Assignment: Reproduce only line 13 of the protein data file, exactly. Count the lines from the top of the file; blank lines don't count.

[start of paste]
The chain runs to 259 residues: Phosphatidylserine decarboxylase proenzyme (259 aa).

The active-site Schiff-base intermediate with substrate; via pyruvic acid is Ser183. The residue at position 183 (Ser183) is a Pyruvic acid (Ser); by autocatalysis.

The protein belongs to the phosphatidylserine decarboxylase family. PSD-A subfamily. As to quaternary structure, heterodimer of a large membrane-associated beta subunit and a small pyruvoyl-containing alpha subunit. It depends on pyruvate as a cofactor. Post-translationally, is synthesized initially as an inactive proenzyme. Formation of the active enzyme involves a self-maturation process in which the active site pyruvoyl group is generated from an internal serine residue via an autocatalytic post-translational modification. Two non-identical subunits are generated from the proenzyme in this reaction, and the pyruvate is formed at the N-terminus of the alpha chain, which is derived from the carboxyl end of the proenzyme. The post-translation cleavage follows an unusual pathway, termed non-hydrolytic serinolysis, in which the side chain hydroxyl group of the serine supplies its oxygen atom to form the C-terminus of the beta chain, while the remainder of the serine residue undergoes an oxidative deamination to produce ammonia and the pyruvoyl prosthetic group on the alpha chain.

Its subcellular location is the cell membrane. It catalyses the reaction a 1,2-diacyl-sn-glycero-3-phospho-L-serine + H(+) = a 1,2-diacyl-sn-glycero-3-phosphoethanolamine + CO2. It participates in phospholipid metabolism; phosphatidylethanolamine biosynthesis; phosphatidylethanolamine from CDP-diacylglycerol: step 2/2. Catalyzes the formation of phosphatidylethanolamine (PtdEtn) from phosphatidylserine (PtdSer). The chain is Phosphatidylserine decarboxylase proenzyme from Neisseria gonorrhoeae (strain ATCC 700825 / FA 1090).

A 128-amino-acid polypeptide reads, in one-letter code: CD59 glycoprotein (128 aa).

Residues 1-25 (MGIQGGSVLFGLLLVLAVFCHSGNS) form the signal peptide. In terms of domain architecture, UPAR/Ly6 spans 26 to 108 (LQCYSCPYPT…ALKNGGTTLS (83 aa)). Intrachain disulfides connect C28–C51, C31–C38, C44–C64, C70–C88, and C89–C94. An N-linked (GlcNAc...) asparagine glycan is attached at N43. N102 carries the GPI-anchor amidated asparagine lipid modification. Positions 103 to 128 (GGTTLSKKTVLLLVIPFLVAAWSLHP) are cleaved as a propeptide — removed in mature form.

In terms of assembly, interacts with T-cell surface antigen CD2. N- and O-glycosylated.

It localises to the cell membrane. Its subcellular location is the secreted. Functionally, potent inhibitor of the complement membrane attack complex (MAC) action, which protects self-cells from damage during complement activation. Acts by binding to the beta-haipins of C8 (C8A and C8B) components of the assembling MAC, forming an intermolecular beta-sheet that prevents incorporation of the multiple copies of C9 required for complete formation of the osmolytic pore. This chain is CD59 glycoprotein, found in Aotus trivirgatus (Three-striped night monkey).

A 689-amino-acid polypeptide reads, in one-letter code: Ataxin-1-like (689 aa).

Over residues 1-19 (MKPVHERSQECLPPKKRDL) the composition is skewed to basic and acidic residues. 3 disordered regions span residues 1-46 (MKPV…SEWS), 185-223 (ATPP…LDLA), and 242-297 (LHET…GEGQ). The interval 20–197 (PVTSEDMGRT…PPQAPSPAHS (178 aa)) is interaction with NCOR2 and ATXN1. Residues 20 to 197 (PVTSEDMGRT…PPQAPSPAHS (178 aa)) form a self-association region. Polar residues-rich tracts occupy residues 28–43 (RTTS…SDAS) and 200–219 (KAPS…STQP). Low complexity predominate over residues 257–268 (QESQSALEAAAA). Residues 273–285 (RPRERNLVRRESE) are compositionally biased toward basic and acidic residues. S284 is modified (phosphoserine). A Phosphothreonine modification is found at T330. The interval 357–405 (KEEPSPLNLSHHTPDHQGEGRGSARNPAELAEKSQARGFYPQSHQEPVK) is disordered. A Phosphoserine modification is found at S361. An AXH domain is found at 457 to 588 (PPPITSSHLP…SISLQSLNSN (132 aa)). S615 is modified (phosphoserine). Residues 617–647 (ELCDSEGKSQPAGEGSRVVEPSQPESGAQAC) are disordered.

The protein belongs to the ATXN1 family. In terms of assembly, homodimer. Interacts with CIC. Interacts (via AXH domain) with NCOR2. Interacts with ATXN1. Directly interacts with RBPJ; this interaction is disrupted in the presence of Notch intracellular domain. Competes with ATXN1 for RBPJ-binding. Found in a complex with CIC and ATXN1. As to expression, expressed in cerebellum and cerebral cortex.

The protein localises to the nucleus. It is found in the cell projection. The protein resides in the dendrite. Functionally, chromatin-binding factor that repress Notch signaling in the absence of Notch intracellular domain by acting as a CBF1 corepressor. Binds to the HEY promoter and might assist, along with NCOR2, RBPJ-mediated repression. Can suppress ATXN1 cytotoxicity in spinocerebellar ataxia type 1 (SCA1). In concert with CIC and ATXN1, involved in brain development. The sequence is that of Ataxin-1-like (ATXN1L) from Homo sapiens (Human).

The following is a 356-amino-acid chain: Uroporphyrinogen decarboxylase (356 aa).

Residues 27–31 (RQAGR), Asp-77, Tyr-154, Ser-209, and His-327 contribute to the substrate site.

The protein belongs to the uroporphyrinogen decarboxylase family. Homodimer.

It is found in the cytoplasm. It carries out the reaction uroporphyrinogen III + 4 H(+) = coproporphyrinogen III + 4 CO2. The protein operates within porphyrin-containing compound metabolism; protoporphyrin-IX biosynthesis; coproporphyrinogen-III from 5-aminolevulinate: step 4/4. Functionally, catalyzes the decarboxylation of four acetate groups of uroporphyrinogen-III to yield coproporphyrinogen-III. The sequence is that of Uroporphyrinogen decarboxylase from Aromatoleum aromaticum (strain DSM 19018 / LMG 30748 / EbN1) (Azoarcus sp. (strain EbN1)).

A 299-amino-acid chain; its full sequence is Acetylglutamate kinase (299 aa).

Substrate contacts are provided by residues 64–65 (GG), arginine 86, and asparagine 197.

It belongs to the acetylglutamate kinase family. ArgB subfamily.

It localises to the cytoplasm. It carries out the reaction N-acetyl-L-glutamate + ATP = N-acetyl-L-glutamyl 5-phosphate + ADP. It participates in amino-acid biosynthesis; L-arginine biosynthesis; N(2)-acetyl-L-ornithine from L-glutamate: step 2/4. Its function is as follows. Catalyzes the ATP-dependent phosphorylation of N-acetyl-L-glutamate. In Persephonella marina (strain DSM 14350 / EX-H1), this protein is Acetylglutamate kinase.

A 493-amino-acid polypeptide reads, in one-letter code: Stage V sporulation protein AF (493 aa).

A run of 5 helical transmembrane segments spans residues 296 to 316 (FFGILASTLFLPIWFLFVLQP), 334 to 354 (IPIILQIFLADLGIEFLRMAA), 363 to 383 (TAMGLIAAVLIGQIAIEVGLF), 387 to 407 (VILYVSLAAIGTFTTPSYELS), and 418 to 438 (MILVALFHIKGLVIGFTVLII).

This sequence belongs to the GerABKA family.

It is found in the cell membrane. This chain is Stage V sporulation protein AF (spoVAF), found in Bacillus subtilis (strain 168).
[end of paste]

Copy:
The following is a 356-amino-acid chain: Uroporphyrinogen decarboxylase (356 aa).